As a small town, Woodlake is fortunate to have two well-stocked grocery stores. Gene likened their store to a corner mom and pop operation. Yes, they know most of their customers, but I remember most corner markets as being dim, dusty, and cramped. General Food Store is none of these.
Shoppers today have lots of options when it comes to shopping, especially for groceries. It seems that everyone is in the grocery business – national grocery chain stores, gas stations, outdoor fruit stands, discount stores, trendy, and bulk stores. There might be an occasional corner market in a large city like the one my first husband’s parents owned in the Ballard neighborhood of Seattle, WA.
What does the small-town main street market sell most?
General Food sells time.And time is money! How many people in Woodlake have too much of either of those commodities? I don’t. But I act like I do.
It takes me 20-25 minutes at the most to drive into Woodlake and pick up grocery items and get back home. It takes me 25 minutes to drive to the nearest Save Mart in Visalia, and five minutes to find a parking place and walk into the store. I love Costco, but it takes about 30 minutes to drive there and 25 minutes to find a parking place and a vacant grocery cart, not to mention going through a line to get into and out of the store. Then I have to shop and get back home – 90 minutes at least!
Additional Amenities of Shopping at General Food Store
Wal-Mart sells cheap merchandise but has long lines, a dirty store, filthy parking lot, and crowded rows. Who knows, we might end up being featured on the People of Wal-Mart website, or be standing next to someone who is. Yikes!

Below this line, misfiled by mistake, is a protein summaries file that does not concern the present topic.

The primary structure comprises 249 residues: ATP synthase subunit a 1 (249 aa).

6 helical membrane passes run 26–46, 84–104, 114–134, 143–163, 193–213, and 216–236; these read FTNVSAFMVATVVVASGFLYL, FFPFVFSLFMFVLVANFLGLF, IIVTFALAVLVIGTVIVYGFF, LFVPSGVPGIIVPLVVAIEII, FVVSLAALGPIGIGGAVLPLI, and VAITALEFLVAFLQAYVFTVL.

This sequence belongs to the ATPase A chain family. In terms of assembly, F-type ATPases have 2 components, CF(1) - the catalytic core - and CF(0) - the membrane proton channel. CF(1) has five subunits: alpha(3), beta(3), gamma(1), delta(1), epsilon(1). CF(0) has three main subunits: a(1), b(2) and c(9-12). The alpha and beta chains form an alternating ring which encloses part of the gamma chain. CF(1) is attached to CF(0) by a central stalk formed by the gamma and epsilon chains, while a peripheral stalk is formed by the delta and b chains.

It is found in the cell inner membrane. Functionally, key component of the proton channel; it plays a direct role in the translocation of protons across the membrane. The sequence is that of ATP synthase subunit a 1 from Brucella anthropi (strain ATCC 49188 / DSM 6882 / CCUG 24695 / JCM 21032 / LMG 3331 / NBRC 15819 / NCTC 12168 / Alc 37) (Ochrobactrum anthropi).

Look how spotless everything is at General Food Store in Woodlake. Do you see the reflection of the meat department in the floor? There is plenty of room to push a full-sized cart around without having to pick it up and squeeze past another customer. Yet, there was a steady stream of customers while I was in the store.
It is so simple to shop here. Park right next to the door. Customers walk in, get a friendly greeting, pick up their cart and find things they need. There is no long check-out line. General Food Store customers are back home after shopping and visiting with neighbors in less time than it would take them to drive to Visalia and park their car.
So what if I save $2.00 on a bag of chips at the $300 store?
Items are easy to find.
I’m not a huge drinker, but I enjoy a glass of sweet wine with my husband once in a while. My favorite brand is Barefoot. It’s inexpensive and tastes delicious to me. When I pick up a bottle in Visalia, I have to walk up and down two aisles to find my brand. There it is in the red wines, and again in the white and pink wine areas.
Time elapsed? Five minutes!
All my favorites are together, and they are on special for the same price as I can get them in Visalia. How much time did I just save? About 60 minutes, on one item.
I love to shop for fresh vegetables. There are only two of us at home. Neither of us eats huge amounts of anything. You would not think that to look at my shopping habits.